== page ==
June 19, 2013 10:30am PT by Eriq Gardner
Hollywood Internships Under Fire After 'Black Swan' Ruling
A version of this story first appeared in the June 28 issue of The Hollywood Reporter magazine.
For years, interns have provided film and television productions with free labor. But a June 11 court ruling has thrown the future of Hollywood internships into limbo. Not long after a New York judge declared Fox Searchlight violated labor laws by not paying two interns on the 2010 smash Black Swan, employment attorneys are getting calls from producers concerned about their own programs.
Kate Gold, an employment lawyer at Drinker Biddle who works with many entertainment companies, says her phone has been ringing a lot lately, especially because June is when many college students arrive on sets for the summer. "Many [employers] want to know if giving college credit is enough," she says. "What I've been advising is that if the companies are not prepared to adhere to Department of Labor guidelines, it might be best to start paying minimum wage. At least for now."
After all, the Black Swan internship that caused Alex Footman and Eric Glatt to sue probably sounds familiar to most movie producers. The two performed duties such as tracking purchasing orders and making photocopies. The film's line producer even sent an e-mail to a Searchlight exec about a union rep who was on set and complained that an intern was doing work that should have been assigned to a loader.
Fox is appealing the summary judgment, but in the meantime, even paying minimum wage to interns might not be enough. Those who work too many hours could trigger Social Security tax payments and even healthcare obligations under the new Affordable Care Act. College credit long has been a popular substitute for pay, but to be totally safe from lawsuits, Hollywood employers also have to ensure that internships provide immediate advantage to trainees instead of benefiting those who are supposedly doing the training.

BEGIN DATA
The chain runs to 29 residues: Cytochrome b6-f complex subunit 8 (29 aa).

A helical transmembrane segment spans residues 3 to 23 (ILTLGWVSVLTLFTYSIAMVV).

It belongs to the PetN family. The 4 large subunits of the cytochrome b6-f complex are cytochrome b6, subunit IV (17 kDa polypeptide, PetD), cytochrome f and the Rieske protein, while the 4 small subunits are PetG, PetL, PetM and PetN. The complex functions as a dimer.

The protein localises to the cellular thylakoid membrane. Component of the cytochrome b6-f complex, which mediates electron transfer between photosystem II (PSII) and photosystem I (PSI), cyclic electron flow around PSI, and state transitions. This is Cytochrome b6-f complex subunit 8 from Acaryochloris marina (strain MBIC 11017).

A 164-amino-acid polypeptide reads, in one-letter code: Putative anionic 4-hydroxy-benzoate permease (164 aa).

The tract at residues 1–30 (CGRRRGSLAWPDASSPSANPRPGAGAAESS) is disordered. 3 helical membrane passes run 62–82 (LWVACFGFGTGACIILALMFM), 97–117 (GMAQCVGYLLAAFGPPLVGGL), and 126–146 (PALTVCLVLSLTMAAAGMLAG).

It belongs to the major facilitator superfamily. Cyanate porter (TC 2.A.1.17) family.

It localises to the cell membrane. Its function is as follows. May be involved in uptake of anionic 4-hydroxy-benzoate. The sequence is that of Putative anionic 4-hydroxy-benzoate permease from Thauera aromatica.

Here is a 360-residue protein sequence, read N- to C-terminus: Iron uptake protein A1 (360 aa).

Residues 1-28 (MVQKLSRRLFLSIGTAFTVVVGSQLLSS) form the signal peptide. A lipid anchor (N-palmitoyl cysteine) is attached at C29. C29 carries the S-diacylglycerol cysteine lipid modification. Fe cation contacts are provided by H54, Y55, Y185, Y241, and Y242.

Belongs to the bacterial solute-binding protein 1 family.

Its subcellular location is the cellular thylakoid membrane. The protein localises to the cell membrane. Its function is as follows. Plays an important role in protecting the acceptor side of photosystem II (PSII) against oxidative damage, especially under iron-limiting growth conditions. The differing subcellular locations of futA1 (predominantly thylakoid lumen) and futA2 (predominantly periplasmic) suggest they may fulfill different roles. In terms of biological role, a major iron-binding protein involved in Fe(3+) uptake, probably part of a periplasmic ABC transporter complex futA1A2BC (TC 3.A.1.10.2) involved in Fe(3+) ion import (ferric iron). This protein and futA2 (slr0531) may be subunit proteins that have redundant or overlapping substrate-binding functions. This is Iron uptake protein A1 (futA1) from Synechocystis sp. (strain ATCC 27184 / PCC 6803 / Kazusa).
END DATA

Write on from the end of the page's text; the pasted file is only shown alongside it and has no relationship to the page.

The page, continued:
It's enough hassle to make Gold wonder whether production companies will just decide to end internships entirely. Ignoring the ruling isn't smart, says St. Louis University law professor Marcia McCormick. In the wake of the ruling against Fox, employers are now on notice. "If the violations are found to be willful, there's the possibility of damages being doubled," she says.
Plus, there's the possibility of recovering attorney's fees, which might attract more lawyers to the issue. Just days after the Fox ruling, a new class-action lawsuit was brought over interns who worked at Conde Nast publications, and on June 17, another case was filed targeting the internship program at Warner Music Group. In the latter case, plaintiff's attorneys are looking to take advantage of New York's lengthy statute of limitations and targeting an industry that in recent years has been forced to endure heavy staff cut-backs, potentially ramping up the liability and the questions about where to go from here.